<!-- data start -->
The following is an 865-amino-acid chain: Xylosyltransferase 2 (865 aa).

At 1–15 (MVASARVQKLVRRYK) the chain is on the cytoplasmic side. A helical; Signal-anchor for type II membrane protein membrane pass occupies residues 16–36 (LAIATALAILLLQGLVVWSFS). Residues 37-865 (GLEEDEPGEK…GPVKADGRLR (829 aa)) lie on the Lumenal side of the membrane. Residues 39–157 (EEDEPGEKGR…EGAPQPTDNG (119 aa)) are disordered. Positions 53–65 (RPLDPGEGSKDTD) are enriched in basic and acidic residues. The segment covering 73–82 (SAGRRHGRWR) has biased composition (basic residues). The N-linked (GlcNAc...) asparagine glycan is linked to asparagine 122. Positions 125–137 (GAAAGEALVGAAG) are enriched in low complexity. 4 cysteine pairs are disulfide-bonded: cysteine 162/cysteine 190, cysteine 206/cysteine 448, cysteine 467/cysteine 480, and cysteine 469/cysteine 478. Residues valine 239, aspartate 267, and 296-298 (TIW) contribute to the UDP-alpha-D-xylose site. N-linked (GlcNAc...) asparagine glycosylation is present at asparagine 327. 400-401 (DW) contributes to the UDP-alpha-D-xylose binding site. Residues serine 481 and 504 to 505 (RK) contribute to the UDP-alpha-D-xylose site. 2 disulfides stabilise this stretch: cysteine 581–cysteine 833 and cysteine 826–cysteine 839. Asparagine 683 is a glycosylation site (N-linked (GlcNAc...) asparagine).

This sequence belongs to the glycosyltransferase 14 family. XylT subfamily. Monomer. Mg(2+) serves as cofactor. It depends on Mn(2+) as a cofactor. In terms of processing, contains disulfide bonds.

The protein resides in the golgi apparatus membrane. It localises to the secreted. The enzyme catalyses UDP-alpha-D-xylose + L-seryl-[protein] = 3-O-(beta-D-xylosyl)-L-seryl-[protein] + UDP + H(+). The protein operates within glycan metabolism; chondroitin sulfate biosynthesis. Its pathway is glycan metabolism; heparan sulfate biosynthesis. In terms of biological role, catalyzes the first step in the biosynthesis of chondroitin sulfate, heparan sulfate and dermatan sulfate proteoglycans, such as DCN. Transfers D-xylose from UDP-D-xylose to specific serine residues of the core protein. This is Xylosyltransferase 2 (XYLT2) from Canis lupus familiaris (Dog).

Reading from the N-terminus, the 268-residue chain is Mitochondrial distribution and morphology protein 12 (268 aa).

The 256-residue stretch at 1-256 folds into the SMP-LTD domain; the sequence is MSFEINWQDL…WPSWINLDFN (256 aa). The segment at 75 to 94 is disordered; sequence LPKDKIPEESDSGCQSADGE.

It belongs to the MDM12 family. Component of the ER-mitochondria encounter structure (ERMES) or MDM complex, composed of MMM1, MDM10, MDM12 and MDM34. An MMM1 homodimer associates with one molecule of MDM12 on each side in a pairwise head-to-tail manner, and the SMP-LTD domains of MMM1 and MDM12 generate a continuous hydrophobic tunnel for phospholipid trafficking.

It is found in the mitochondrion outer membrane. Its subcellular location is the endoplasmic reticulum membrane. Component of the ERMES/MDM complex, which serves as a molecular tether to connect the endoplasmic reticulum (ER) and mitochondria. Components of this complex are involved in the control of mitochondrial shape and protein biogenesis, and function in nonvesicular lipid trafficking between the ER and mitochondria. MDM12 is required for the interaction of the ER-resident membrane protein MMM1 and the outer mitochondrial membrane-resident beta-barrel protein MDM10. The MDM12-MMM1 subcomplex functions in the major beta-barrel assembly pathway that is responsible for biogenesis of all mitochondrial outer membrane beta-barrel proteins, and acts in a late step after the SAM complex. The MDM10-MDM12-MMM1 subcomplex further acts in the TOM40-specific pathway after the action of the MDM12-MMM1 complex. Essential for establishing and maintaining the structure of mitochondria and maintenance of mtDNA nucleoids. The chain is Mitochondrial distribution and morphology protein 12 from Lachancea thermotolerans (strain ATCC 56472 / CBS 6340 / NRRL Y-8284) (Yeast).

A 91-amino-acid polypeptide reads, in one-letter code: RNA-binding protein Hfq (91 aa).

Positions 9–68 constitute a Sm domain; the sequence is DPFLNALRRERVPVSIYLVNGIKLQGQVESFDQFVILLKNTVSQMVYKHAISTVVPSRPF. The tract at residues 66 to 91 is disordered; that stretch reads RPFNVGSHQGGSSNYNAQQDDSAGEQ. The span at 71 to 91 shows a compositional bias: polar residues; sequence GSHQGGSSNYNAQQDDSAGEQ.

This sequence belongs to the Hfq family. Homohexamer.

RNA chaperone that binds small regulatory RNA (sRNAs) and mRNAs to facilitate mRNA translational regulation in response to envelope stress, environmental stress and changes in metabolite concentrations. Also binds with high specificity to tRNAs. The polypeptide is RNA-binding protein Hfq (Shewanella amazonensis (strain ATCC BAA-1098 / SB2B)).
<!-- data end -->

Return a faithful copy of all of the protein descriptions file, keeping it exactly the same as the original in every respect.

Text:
The following is an 865-amino-acid chain: Xylosyltransferase 2 (865 aa).

At 1–15 (MVASARVQKLVRRYK) the chain is on the cytoplasmic side. A helical; Signal-anchor for type II membrane protein membrane pass occupies residues 16–36 (LAIATALAILLLQGLVVWSFS). Residues 37-865 (GLEEDEPGEK…GPVKADGRLR (829 aa)) lie on the Lumenal side of the membrane. Residues 39–157 (EEDEPGEKGR…EGAPQPTDNG (119 aa)) are disordered. Positions 53–65 (RPLDPGEGSKDTD) are enriched in basic and acidic residues. The segment covering 73–82 (SAGRRHGRWR) has biased composition (basic residues). The N-linked (GlcNAc...) asparagine glycan is linked to asparagine 122. Positions 125–137 (GAAAGEALVGAAG) are enriched in low complexity. 4 cysteine pairs are disulfide-bonded: cysteine 162/cysteine 190, cysteine 206/cysteine 448, cysteine 467/cysteine 480, and cysteine 469/cysteine 478. Residues valine 239, aspartate 267, and 296-298 (TIW) contribute to the UDP-alpha-D-xylose site. N-linked (GlcNAc...) asparagine glycosylation is present at asparagine 327. 400-401 (DW) contributes to the UDP-alpha-D-xylose binding site. Residues serine 481 and 504 to 505 (RK) contribute to the UDP-alpha-D-xylose site. 2 disulfides stabilise this stretch: cysteine 581–cysteine 833 and cysteine 826–cysteine 839. Asparagine 683 is a glycosylation site (N-linked (GlcNAc...) asparagine).

This sequence belongs to the glycosyltransferase 14 family. XylT subfamily. Monomer. Mg(2+) serves as cofactor. It depends on Mn(2+) as a cofactor. In terms of processing, contains disulfide bonds.

The protein resides in the golgi apparatus membrane. It localises to the secreted. The enzyme catalyses UDP-alpha-D-xylose + L-seryl-[protein] = 3-O-(beta-D-xylosyl)-L-seryl-[protein] + UDP + H(+). The protein operates within glycan metabolism; chondroitin sulfate biosynthesis. Its pathway is glycan metabolism; heparan sulfate biosynthesis. In terms of biological role, catalyzes the first step in the biosynthesis of chondroitin sulfate, heparan sulfate and dermatan sulfate proteoglycans, such as DCN. Transfers D-xylose from UDP-D-xylose to specific serine residues of the core protein. This is Xylosyltransferase 2 (XYLT2) from Canis lupus familiaris (Dog).

Reading from the N-terminus, the 268-residue chain is Mitochondrial distribution and morphology protein 12 (268 aa).

The 256-residue stretch at 1-256 folds into the SMP-LTD domain; the sequence is MSFEINWQDL…WPSWINLDFN (256 aa). The segment at 75 to 94 is disordered; sequence LPKDKIPEESDSGCQSADGE.

It belongs to the MDM12 family. Component of the ER-mitochondria encounter structure (ERMES) or MDM complex, composed of MMM1, MDM10, MDM12 and MDM34. An MMM1 homodimer associates with one molecule of MDM12 on each side in a pairwise head-to-tail manner, and the SMP-LTD domains of MMM1 and MDM12 generate a continuous hydrophobic tunnel for phospholipid trafficking.

It is found in the mitochondrion outer membrane. Its subcellular location is the endoplasmic reticulum membrane. Component of the ERMES/MDM complex, which serves as a molecular tether to connect the endoplasmic reticulum (ER) and mitochondria. Components of this complex are involved in the control of mitochondrial shape and protein biogenesis, and function in nonvesicular lipid trafficking between the ER and mitochondria. MDM12 is required for the interaction of the ER-resident membrane protein MMM1 and the outer mitochondrial membrane-resident beta-barrel protein MDM10. The MDM12-MMM1 subcomplex functions in the major beta-barrel assembly pathway that is responsible for biogenesis of all mitochondrial outer membrane beta-barrel proteins, and acts in a late step after the SAM complex. The MDM10-MDM12-MMM1 subcomplex further acts in the TOM40-specific pathway after the action of the MDM12-MMM1 complex. Essential for establishing and maintaining the structure of mitochondria and maintenance of mtDNA nucleoids. The chain is Mitochondrial distribution and morphology protein 12 from Lachancea thermotolerans (strain ATCC 56472 / CBS 6340 / NRRL Y-8284) (Yeast).

A 91-amino-acid polypeptide reads, in one-letter code: RNA-binding protein Hfq (91 aa).

Positions 9–68 constitute a Sm domain; the sequence is DPFLNALRRERVPVSIYLVNGIKLQGQVESFDQFVILLKNTVSQMVYKHAISTVVPSRPF. The tract at residues 66 to 91 is disordered; that stretch reads RPFNVGSHQGGSSNYNAQQDDSAGEQ. The span at 71 to 91 shows a compositional bias: polar residues; sequence GSHQGGSSNYNAQQDDSAGEQ.

This sequence belongs to the Hfq family. Homohexamer.

RNA chaperone that binds small regulatory RNA (sRNAs) and mRNAs to facilitate mRNA translational regulation in response to envelope stress, environmental stress and changes in metabolite concentrations. Also binds with high specificity to tRNAs. The polypeptide is RNA-binding protein Hfq (Shewanella amazonensis (strain ATCC BAA-1098 / SB2B)).